What is the good stuff? The safe, color coordinated, designer ornaments that look as though they came right off of a Pinterest board? Expensive maybe, but not necessarily the good stuff.

Isn’t this just stunning?
And how fun is this?

The good stuff is knowing that there are lots of memories hanging on my tree. Coworkers that I miss, friends from years ago, and preschool handmade pieces that have survived only by a miracle.

I get it now. And if I weren’t saving all of my money for future goals, I’d run out and get my own version of decorator tree ornaments. My kids will all be here at some point to celebrate with me (okay, mid January will work), and they will appreciate all of the sentimentality on my tree.

I’d like to offer up a little poem…

Lights and ribbons and garland and such,
These do not cause the tears near as much,
As the small hand-print reindeer from Christmases long past,
The preschool sparkles disappear much too fast.
Enjoy your little ones and all their noise and mess,
For one day, you too will have to confess,
How much you miss those cherub-like faces,
And be thrilled for grand babies to take their places.
It’s perfectly fine to have a new fancy theme,
With decorator pieces and chosen color scheme.
Either way, let’s do our best to keep things festive and bright.
A Merry Christmas to all, and to all a good night.

Whether you’re keeping old traditions or beginning new ones, may your season one of wonder and peace!

Thanks for reading, until next time,
Sherri

See you real soon…

Winter, you win.

I’m about to hop on a plane to head back to Florida where all the cool and hip grandparents live. Obviously.

There are many other reasons to head home besides the frigid temps. None of them seem important though. But in attempting to swallow this giant lump of sadness in my throat, I’ll be logical and list them here for both of us.

1 – He is not my baby. He is my daughter’s baby, and she is well able to take excellent care of him. She is a natural and I’m beyond proud of her and her man already.

2 – Everyone needs their space. I need my own space to live, and they definitely need me to not be in their space any longer. And since a second home isn’t an option, it’s back to Florida I must go.

3 – I have another daughter. True, she is independent and can go for days without seeing me, but she is still my kid and I’ve missed her.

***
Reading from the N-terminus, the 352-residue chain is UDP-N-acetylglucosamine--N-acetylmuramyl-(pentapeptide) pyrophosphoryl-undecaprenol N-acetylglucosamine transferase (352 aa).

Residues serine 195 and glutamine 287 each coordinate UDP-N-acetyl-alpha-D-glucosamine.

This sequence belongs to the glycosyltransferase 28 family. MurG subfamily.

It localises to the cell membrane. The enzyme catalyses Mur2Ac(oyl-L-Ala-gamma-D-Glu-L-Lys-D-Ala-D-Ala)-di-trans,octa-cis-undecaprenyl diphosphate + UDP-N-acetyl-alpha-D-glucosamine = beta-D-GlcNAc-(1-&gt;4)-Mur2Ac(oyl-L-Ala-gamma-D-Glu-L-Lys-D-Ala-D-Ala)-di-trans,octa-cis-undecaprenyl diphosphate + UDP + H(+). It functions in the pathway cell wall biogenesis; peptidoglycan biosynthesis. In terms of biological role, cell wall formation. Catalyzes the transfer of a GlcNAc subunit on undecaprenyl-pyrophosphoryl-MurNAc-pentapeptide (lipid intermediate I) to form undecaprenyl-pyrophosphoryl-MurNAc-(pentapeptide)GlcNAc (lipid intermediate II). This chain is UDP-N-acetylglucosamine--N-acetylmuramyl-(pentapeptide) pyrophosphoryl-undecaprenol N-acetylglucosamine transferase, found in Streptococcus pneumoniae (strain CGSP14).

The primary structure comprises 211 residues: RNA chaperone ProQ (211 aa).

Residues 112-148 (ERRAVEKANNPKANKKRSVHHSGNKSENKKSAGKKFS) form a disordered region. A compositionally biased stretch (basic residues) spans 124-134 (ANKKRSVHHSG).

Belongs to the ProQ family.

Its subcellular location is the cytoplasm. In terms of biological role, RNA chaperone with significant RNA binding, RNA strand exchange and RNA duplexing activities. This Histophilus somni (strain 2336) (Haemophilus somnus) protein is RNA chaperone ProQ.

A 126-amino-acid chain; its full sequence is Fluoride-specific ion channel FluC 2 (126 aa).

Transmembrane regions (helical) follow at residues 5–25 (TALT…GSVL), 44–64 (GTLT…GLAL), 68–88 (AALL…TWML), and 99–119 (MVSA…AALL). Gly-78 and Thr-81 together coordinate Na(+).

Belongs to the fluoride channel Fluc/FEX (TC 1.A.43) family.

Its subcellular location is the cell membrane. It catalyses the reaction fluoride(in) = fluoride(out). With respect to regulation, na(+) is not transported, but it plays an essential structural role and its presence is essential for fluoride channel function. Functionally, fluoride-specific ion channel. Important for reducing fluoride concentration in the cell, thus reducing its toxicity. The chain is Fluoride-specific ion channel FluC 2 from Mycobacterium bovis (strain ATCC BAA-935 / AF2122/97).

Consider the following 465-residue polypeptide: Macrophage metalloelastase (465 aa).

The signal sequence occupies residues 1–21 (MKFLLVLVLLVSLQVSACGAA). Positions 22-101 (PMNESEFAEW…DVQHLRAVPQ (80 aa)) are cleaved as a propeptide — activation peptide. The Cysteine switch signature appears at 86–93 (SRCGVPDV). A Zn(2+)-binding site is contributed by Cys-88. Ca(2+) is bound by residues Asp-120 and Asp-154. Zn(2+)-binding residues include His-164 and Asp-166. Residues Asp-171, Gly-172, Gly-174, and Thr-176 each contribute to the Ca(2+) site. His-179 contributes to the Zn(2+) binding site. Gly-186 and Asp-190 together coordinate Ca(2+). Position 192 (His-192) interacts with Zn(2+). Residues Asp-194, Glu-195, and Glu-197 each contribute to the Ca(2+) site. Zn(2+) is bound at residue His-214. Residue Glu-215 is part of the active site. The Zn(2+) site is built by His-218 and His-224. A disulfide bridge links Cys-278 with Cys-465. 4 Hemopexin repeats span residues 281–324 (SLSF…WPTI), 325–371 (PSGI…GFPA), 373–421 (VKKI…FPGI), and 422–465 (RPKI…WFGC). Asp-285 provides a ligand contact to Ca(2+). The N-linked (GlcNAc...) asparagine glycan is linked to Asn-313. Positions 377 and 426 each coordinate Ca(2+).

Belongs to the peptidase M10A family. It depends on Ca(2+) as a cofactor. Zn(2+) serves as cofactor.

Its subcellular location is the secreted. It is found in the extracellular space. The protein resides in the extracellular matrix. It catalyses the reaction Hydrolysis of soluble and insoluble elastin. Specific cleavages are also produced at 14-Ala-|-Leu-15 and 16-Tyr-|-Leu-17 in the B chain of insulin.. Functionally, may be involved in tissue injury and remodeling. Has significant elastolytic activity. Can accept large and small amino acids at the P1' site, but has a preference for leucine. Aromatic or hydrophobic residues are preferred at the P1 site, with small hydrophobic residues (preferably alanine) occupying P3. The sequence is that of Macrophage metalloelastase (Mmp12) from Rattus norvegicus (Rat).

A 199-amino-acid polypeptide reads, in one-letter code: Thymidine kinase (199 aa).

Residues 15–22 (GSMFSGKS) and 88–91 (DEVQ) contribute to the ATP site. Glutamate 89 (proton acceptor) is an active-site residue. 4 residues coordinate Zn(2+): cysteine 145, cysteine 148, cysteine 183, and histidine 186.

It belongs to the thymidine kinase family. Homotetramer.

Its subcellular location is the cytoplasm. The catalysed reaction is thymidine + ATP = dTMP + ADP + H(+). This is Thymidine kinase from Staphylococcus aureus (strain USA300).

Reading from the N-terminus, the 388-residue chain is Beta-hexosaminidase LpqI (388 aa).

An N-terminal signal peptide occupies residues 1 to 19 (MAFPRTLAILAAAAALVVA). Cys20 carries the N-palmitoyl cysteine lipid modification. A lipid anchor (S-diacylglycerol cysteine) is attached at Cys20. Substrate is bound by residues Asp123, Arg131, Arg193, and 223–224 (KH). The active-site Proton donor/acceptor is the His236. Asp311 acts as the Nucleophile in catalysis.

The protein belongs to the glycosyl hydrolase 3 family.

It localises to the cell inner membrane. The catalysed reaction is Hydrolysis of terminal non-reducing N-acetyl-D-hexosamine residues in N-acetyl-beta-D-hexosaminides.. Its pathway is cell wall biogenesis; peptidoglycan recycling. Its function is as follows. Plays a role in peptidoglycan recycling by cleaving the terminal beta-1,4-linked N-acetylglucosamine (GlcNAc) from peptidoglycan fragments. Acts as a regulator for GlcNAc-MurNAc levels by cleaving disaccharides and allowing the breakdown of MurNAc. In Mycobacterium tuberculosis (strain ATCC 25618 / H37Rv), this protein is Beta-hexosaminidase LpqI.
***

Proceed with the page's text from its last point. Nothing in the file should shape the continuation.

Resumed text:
4 – I have a job. Not just any job, but one that I truly care about. Also, after working remotely, I realize it’s not the kind of job that can really be done from afar. It’s hard to “work” in a community when you’re not actually there.

5 – I need to take care of myself. While away, I basically ignored the yoga mat in my room, barely wrote, and ate garbage (my daughter has a sweet tooth, and I joined her indulgences). My self-care routine suffered a bit, and I know it’s not sustainable to continue without it.

These are all logical and mature and wise observations. But my heart is just breaking at the idea of not holding this one for 2 whole months. Ugh…

Countdown app has been activated!

We parted this morning without any tears, and so far I’ve (sort-of) been holding them at bay. I know he is in good hands, and everyone knows how to feed themselves and do the laundry and love on that baby.

I feel so very grateful that I have been able to be here for my girl and her man during their last few days pre-baby. And even more thankful to have been able to enjoy this adorable boy’s first eleven days in our world.

So here’s what I’m telling myself: Hang in there. Use Facetime. Find travel deals. Call often. Prioritize the relationship. Also, know what’s mine and what isn’t.

To all those who grandparent from a distance, what wisdom do you have for me? How do you manage? For real, I need to know!

Thanks for reading, until next time,
Sherri

Combat boots recommended.

Ten days ago, I hopped on a plane to be with my daughter and her man. I had gotten too antsy to remain 997 miles away from them and their baby bump. All signs were pointing to his imminent arrival, and I did not want to fret for another single second about getting there in time.

What transpired upon my arrival? Several days of waiting. But not waiting from a distance, waiting with them. Those final days of pregnancy are miserable (especially if you go beyond the due date!), and I was glad to help with the cooking and cleaning and shopping and laundry. I’ve spent more time on domestic chores in this span than I have in the past six months. I wish I was kidding.

The flight may have been considered by some to be premature, including me occasionally. I adjusted to living with a dog, sleeping on an air mattress, and living out of my suitcase. All these details were expected, and totally fine with me. I was helpful and generous and tried to stay out of their way.